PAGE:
Higher Education and Economic Development: India, China, and the 21st Century
SCID Working Paper 297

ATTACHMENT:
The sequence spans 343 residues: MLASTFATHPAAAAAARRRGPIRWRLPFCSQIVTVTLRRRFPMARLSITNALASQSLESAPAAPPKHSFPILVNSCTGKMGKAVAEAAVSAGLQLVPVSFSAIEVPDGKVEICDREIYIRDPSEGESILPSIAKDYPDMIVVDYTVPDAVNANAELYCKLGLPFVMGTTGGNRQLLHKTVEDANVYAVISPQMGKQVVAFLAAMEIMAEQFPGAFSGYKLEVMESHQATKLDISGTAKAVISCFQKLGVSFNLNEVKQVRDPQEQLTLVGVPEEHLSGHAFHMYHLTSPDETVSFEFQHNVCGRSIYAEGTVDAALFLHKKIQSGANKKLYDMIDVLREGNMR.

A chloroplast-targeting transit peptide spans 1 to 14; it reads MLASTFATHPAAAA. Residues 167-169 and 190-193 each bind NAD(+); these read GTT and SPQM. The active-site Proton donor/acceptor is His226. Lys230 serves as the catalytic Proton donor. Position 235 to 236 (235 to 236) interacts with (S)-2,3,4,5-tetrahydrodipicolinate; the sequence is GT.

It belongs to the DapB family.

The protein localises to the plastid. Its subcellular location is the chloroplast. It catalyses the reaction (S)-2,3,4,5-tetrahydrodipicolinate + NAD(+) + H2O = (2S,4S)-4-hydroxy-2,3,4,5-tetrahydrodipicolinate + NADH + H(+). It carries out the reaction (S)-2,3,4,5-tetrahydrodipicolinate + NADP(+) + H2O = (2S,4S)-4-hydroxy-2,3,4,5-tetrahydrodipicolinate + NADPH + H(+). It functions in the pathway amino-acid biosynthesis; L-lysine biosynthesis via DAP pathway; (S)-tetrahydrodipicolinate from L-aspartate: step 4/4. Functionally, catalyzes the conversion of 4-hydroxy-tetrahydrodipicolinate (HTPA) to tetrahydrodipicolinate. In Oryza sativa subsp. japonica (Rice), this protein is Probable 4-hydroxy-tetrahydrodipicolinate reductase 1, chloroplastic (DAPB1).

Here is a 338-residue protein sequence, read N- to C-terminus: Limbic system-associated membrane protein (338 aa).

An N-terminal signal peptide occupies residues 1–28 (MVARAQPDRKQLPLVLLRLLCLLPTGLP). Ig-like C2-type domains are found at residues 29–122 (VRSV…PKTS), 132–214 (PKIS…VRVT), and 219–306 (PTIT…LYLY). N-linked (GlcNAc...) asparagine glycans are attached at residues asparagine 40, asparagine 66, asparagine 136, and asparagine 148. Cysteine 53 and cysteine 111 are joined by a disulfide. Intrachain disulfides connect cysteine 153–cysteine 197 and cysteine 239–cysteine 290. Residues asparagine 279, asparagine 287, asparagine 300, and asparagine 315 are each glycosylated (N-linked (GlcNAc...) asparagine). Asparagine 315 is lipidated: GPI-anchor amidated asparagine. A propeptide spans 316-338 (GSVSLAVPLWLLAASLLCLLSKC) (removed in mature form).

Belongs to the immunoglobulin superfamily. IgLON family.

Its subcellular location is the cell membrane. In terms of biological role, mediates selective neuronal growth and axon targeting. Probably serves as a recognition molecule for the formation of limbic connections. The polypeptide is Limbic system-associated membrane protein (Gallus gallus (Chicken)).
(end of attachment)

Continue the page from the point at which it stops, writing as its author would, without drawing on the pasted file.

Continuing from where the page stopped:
In this paper, I assess predictions about economic development in four potentially leading economies, Brazil, Russia, India, and China, (known as the BRIC countries), focusing mainly on India and China, in terms of one key element in the growth process—human capital, especially higher-end human capital. I will argue that in the new information economy, university educated labor is crucial to economic development. Although all of these economies have other strengths (cheap labor, large internal markets, high levels of industrialization, and, in the case of Russia, enormous reserves of natural resources), much of their possibilities for sustained growth in the medium and longer run depend on whether they can develop and utilize high level human capital for the organization and innovation required in today’s (and tomorrow’s) global information economy. This does not mean that the quality of education at lower levels of schooling is not also important. At least two of the countries, Brazil and India, still have serious problems with educational quality (and, in India, even quantity) at lower levels of schooling. However, since one of the main features of the new global knowledge economy is the increasingly important role of the quantity and quality of higher educated labor, we focus on these four countries’ university systems and where they are headed. Economists have focused mainly on the quantitative aspects of higher education—the number of graduates in the labor force—in assessing whether an economy is allocating resources for maximum growth. In these terms, Russia is in a favorable position, with a large stock of highly educated people available for its current and future labor force. China is expanding its higher education system the most rapidly, and India, the least rapidly.